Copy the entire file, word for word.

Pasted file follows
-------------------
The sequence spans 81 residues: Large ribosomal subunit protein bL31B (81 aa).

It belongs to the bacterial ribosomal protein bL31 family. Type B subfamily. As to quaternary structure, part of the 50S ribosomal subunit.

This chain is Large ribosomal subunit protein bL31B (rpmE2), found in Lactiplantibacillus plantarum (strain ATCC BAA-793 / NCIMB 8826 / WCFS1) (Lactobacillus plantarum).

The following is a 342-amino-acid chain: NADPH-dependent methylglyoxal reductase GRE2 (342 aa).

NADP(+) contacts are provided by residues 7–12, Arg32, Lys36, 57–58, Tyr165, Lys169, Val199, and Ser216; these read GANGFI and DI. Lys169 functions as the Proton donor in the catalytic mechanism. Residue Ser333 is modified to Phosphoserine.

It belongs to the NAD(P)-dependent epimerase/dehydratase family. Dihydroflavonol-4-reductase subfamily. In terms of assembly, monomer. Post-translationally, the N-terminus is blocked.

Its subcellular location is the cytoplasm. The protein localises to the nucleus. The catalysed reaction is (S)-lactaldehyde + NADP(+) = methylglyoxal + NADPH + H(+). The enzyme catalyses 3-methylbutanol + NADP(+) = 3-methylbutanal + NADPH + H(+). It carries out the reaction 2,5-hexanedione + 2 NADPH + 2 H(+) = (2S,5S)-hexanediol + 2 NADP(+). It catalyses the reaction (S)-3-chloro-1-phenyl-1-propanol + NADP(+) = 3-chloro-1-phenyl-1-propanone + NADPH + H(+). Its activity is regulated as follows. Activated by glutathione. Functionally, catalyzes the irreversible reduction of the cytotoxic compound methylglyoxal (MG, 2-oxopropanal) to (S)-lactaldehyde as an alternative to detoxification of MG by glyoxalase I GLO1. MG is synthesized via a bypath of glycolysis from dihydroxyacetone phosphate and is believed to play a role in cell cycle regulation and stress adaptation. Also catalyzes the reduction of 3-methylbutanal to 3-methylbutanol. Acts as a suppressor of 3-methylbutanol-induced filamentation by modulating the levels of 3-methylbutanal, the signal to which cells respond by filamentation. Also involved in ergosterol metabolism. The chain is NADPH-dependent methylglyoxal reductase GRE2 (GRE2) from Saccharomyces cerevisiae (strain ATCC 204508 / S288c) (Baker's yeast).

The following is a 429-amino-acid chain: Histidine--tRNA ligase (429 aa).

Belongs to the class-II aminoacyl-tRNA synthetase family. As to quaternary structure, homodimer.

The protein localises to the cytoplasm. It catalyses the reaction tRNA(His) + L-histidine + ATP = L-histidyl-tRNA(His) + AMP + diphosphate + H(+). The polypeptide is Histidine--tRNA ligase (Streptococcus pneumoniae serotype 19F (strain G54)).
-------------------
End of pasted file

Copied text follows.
The sequence spans 81 residues: Large ribosomal subunit protein bL31B (81 aa).

It belongs to the bacterial ribosomal protein bL31 family. Type B subfamily. As to quaternary structure, part of the 50S ribosomal subunit.

This chain is Large ribosomal subunit protein bL31B (rpmE2), found in Lactiplantibacillus plantarum (strain ATCC BAA-793 / NCIMB 8826 / WCFS1) (Lactobacillus plantarum).

The following is a 342-amino-acid chain: NADPH-dependent methylglyoxal reductase GRE2 (342 aa).

NADP(+) contacts are provided by residues 7–12, Arg32, Lys36, 57–58, Tyr165, Lys169, Val199, and Ser216; these read GANGFI and DI. Lys169 functions as the Proton donor in the catalytic mechanism. Residue Ser333 is modified to Phosphoserine.

It belongs to the NAD(P)-dependent epimerase/dehydratase family. Dihydroflavonol-4-reductase subfamily. In terms of assembly, monomer. Post-translationally, the N-terminus is blocked.

Its subcellular location is the cytoplasm. The protein localises to the nucleus. The catalysed reaction is (S)-lactaldehyde + NADP(+) = methylglyoxal + NADPH + H(+). The enzyme catalyses 3-methylbutanol + NADP(+) = 3-methylbutanal + NADPH + H(+). It carries out the reaction 2,5-hexanedione + 2 NADPH + 2 H(+) = (2S,5S)-hexanediol + 2 NADP(+). It catalyses the reaction (S)-3-chloro-1-phenyl-1-propanol + NADP(+) = 3-chloro-1-phenyl-1-propanone + NADPH + H(+). Its activity is regulated as follows. Activated by glutathione. Functionally, catalyzes the irreversible reduction of the cytotoxic compound methylglyoxal (MG, 2-oxopropanal) to (S)-lactaldehyde as an alternative to detoxification of MG by glyoxalase I GLO1. MG is synthesized via a bypath of glycolysis from dihydroxyacetone phosphate and is believed to play a role in cell cycle regulation and stress adaptation. Also catalyzes the reduction of 3-methylbutanal to 3-methylbutanol. Acts as a suppressor of 3-methylbutanol-induced filamentation by modulating the levels of 3-methylbutanal, the signal to which cells respond by filamentation. Also involved in ergosterol metabolism. The chain is NADPH-dependent methylglyoxal reductase GRE2 (GRE2) from Saccharomyces cerevisiae (strain ATCC 204508 / S288c) (Baker's yeast).

The following is a 429-amino-acid chain: Histidine--tRNA ligase (429 aa).

Belongs to the class-II aminoacyl-tRNA synthetase family. As to quaternary structure, homodimer.

The protein localises to the cytoplasm. It catalyses the reaction tRNA(His) + L-histidine + ATP = L-histidyl-tRNA(His) + AMP + diphosphate + H(+). The polypeptide is Histidine--tRNA ligase (Streptococcus pneumoniae serotype 19F (strain G54)).